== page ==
As I mentioned in a post yesterday, the Windows 7 Release Candidate is about to release to the public on Tuesday the 5th of May.

This past Thursday members of MSDN, Technet and the technical beta had access to the download of the Windows 7 Release Candidate (Build 7100).

One of the new features of Windows 7 that I really like are the Libraries.  In Windows Vista and Windows XP a user had a folder under their profile that contained My Documents, My Pictures, My Video, etc. This was one single place to store and find the stuff you stored there.  However, its shortfall was that it did not include other places on your PC that similar files might be stored such as program directories, temporary folders, etc.

What the libraries feature in Windows 7 does is give you a means of connecting these varied storage places into one central location.  Think of it like mapping a network drive but within a folder instead of as a drive letter on its own.

Here at my house I run Windows Home Server (WHS) and have centralized all of my music, photos and software downloads onto the server.  Prior to libraries I would have to either go to the desktop and click on the shortcut on my desktop that is placed there by WHS to reach all of the shared folders or browse the network, click on my WHS shortcut and then open up the shared folders.

In Windows 7 Libraries I am able to add my server based storage to the same folder that is set aside for music, photos, etc. and browse them in one location.  The great thing is the files are still located in their original storage location and not moved, copied, etc. Now there is an option to make these files available offline which would make a local copy of them for you to work with and then once the connection was back changes would be synched between the two.

Here is how I went about adding my photos from my WHS to my desktop Windows 7 installation:


Clicking on the Library icon on the Windows 7 Taskbar will bring up this window showing all of your libraries (I have some added ones – yours may look different).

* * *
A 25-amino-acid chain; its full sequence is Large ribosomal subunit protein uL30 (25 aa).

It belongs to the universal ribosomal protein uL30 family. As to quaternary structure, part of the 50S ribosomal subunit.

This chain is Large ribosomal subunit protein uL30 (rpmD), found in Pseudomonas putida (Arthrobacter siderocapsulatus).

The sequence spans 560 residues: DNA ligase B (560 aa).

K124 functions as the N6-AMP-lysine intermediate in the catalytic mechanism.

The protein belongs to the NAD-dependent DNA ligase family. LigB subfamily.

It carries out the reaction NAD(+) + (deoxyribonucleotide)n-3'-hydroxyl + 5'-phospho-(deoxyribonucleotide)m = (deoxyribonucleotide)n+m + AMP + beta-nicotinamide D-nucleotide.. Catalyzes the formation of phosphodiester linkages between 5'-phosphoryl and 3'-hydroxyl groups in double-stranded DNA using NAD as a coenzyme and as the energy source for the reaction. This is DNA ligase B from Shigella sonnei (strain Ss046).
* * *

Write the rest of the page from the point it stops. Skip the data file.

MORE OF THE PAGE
After clicking on the Pictures Library icon you get this window – notice there is nothing here except your photo directory from your user profile.


Here is a close up of the next place you need to click – the 1 location text is a hyperlink and clicking on it will bring you to the dialog box to add a location to your Pictures Library.


Click the Add button in this dialog.


Browse to the location of the folder you want to add to your Pictures Library and click on it (or double click depending on your setup).


You are now returned to this dialog box and your folder is added to the Pictures Library. Click OK to return to your Pictures Library folder.


Here is what your Pictures Library now looks like with your added folder.  You can interact with those files and folders as you see fit including moving, deleting, renaming etc. so be careful what you do.

Now there is also another option for libraries and that is adding a folder on its own to your libraries hierarchy for easy access to files in either a local or remote directory. To do this it is pretty much the same steps as above except you start off in the libraries folder and select New library from the tool bar.


Click on New library to add a new library folder to your Libraries. You will need to name it something that of course makes sense for what will be or is stored there.newlibraryfolder

Here is the new Library folder before it is renamed. Once you have named it then click on the folder to move to the next step.


Of course your new library is empty so you need to choose the folder that will be reflected in this new library so click the Include a folder button to get the browse dialog and go find your folder and then click it to add that location to this new library.

I use this for a couple of other folders on my WHS as well as a shortcut to my Temp directory where I save a lot of files while working on blog posts, etc.  The other thing about these newly added libraries is that they are available in your Windows Explorer window:


Windows Explorer showing list of library folders.

For some more information from the developers check out their Understanding Windows 7 Libraries post at The Windows Team Blog.

So what creative uses have you found for the new Windows 7 Libraries feature?